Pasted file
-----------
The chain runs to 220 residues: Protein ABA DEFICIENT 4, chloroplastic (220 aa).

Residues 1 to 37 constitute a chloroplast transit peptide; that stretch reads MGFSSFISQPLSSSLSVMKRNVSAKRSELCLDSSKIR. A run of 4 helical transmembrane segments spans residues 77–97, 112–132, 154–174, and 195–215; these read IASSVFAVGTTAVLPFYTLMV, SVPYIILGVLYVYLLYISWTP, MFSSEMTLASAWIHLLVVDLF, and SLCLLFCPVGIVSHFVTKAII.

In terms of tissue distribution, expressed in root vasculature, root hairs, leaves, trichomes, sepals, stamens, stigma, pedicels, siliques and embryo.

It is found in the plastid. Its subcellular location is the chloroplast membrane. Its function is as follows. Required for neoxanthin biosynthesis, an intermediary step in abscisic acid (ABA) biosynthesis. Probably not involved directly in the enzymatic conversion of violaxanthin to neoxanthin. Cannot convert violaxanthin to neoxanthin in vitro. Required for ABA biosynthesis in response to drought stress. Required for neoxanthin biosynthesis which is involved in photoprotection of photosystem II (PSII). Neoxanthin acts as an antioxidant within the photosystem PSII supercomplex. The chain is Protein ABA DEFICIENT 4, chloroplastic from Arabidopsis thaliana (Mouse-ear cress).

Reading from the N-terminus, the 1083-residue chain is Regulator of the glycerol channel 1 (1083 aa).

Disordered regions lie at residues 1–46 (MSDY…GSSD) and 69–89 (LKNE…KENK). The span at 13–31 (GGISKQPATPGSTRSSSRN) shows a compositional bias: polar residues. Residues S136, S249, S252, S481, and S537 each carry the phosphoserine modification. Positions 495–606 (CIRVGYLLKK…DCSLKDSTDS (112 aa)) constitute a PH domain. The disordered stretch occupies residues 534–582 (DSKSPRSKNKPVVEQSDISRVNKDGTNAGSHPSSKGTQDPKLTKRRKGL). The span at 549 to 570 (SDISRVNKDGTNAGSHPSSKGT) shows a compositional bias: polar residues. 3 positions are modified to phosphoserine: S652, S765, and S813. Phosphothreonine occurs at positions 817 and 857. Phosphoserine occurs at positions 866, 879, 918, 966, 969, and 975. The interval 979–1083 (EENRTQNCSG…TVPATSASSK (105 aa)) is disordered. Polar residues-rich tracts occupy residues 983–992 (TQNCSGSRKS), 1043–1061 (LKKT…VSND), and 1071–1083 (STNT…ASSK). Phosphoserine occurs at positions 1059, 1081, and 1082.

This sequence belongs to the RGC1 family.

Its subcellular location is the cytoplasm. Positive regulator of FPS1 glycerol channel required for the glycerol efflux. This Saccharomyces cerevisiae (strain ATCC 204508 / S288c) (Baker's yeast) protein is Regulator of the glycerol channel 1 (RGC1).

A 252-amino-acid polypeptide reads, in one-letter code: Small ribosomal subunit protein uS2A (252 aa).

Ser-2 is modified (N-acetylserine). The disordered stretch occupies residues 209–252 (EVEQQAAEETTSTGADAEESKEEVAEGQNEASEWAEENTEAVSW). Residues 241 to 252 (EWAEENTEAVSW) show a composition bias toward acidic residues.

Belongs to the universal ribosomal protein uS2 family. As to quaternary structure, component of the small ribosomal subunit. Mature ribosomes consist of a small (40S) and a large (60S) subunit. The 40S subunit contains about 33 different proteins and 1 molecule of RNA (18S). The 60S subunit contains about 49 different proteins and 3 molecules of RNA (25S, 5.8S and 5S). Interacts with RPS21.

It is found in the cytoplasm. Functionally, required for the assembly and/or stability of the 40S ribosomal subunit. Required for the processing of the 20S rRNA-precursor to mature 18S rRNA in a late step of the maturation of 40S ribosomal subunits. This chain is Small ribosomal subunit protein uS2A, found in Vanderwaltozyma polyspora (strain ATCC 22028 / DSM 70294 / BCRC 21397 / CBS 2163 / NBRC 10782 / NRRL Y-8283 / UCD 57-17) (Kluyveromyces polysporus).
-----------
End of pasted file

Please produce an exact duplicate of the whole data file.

The chain runs to 220 residues: Protein ABA DEFICIENT 4, chloroplastic (220 aa).

Residues 1 to 37 constitute a chloroplast transit peptide; that stretch reads MGFSSFISQPLSSSLSVMKRNVSAKRSELCLDSSKIR. A run of 4 helical transmembrane segments spans residues 77–97, 112–132, 154–174, and 195–215; these read IASSVFAVGTTAVLPFYTLMV, SVPYIILGVLYVYLLYISWTP, MFSSEMTLASAWIHLLVVDLF, and SLCLLFCPVGIVSHFVTKAII.

In terms of tissue distribution, expressed in root vasculature, root hairs, leaves, trichomes, sepals, stamens, stigma, pedicels, siliques and embryo.

It is found in the plastid. Its subcellular location is the chloroplast membrane. Its function is as follows. Required for neoxanthin biosynthesis, an intermediary step in abscisic acid (ABA) biosynthesis. Probably not involved directly in the enzymatic conversion of violaxanthin to neoxanthin. Cannot convert violaxanthin to neoxanthin in vitro. Required for ABA biosynthesis in response to drought stress. Required for neoxanthin biosynthesis which is involved in photoprotection of photosystem II (PSII). Neoxanthin acts as an antioxidant within the photosystem PSII supercomplex. The chain is Protein ABA DEFICIENT 4, chloroplastic from Arabidopsis thaliana (Mouse-ear cress).

Reading from the N-terminus, the 1083-residue chain is Regulator of the glycerol channel 1 (1083 aa).

Disordered regions lie at residues 1–46 (MSDY…GSSD) and 69–89 (LKNE…KENK). The span at 13–31 (GGISKQPATPGSTRSSSRN) shows a compositional bias: polar residues. Residues S136, S249, S252, S481, and S537 each carry the phosphoserine modification. Positions 495–606 (CIRVGYLLKK…DCSLKDSTDS (112 aa)) constitute a PH domain. The disordered stretch occupies residues 534–582 (DSKSPRSKNKPVVEQSDISRVNKDGTNAGSHPSSKGTQDPKLTKRRKGL). The span at 549 to 570 (SDISRVNKDGTNAGSHPSSKGT) shows a compositional bias: polar residues. 3 positions are modified to phosphoserine: S652, S765, and S813. Phosphothreonine occurs at positions 817 and 857. Phosphoserine occurs at positions 866, 879, 918, 966, 969, and 975. The interval 979–1083 (EENRTQNCSG…TVPATSASSK (105 aa)) is disordered. Polar residues-rich tracts occupy residues 983–992 (TQNCSGSRKS), 1043–1061 (LKKT…VSND), and 1071–1083 (STNT…ASSK). Phosphoserine occurs at positions 1059, 1081, and 1082.

This sequence belongs to the RGC1 family.

Its subcellular location is the cytoplasm. Positive regulator of FPS1 glycerol channel required for the glycerol efflux. This Saccharomyces cerevisiae (strain ATCC 204508 / S288c) (Baker's yeast) protein is Regulator of the glycerol channel 1 (RGC1).

A 252-amino-acid polypeptide reads, in one-letter code: Small ribosomal subunit protein uS2A (252 aa).

Ser-2 is modified (N-acetylserine). The disordered stretch occupies residues 209–252 (EVEQQAAEETTSTGADAEESKEEVAEGQNEASEWAEENTEAVSW). Residues 241 to 252 (EWAEENTEAVSW) show a composition bias toward acidic residues.

Belongs to the universal ribosomal protein uS2 family. As to quaternary structure, component of the small ribosomal subunit. Mature ribosomes consist of a small (40S) and a large (60S) subunit. The 40S subunit contains about 33 different proteins and 1 molecule of RNA (18S). The 60S subunit contains about 49 different proteins and 3 molecules of RNA (25S, 5.8S and 5S). Interacts with RPS21.

It is found in the cytoplasm. Functionally, required for the assembly and/or stability of the 40S ribosomal subunit. Required for the processing of the 20S rRNA-precursor to mature 18S rRNA in a late step of the maturation of 40S ribosomal subunits. This chain is Small ribosomal subunit protein uS2A, found in Vanderwaltozyma polyspora (strain ATCC 22028 / DSM 70294 / BCRC 21397 / CBS 2163 / NBRC 10782 / NRRL Y-8283 / UCD 57-17) (Kluyveromyces polysporus).